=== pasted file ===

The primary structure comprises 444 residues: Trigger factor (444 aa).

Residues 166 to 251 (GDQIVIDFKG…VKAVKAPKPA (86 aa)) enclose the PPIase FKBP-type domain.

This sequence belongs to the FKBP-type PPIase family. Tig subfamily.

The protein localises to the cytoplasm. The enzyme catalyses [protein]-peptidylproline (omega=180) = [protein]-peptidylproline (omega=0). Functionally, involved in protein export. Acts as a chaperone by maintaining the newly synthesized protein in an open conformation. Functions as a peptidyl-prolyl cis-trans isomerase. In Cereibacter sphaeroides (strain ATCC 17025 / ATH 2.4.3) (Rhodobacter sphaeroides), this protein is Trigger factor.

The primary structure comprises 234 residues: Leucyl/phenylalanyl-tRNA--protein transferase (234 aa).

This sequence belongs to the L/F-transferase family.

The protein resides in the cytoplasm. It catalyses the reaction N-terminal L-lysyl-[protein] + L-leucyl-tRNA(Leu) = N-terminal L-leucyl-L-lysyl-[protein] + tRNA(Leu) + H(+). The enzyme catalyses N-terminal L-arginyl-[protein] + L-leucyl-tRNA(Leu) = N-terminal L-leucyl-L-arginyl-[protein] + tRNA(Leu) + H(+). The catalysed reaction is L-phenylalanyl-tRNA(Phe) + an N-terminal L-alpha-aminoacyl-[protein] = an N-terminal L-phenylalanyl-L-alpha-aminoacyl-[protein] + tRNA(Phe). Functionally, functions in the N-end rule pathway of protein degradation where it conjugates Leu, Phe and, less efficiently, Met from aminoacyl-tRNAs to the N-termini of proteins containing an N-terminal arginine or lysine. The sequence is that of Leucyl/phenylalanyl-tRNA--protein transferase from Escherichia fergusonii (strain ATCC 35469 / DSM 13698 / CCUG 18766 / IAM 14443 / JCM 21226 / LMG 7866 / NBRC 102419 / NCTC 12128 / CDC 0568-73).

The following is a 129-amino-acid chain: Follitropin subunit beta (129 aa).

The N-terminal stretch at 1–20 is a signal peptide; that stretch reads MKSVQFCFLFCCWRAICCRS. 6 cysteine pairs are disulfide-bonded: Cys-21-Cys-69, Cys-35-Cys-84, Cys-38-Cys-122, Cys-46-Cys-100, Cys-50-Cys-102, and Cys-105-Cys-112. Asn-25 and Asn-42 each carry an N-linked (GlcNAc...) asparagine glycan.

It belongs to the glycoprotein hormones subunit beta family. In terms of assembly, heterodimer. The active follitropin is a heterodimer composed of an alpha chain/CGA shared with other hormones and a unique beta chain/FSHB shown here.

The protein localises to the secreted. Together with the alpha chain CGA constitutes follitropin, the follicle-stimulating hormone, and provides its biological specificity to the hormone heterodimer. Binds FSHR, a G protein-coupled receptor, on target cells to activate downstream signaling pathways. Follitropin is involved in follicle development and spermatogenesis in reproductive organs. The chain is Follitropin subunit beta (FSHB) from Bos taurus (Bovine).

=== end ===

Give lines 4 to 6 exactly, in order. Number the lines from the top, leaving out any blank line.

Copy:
The protein localises to the cytoplasm. The enzyme catalyses [protein]-peptidylproline (omega=180) = [protein]-peptidylproline (omega=0). Functionally, involved in protein export. Acts as a chaperone by maintaining the newly synthesized protein in an open conformation. Functions as a peptidyl-prolyl cis-trans isomerase. In Cereibacter sphaeroides (strain ATCC 17025 / ATH 2.4.3) (Rhodobacter sphaeroides), this protein is Trigger factor.

The primary structure comprises 234 residues: Leucyl/phenylalanyl-tRNA--protein transferase (234 aa).

This sequence belongs to the L/F-transferase family.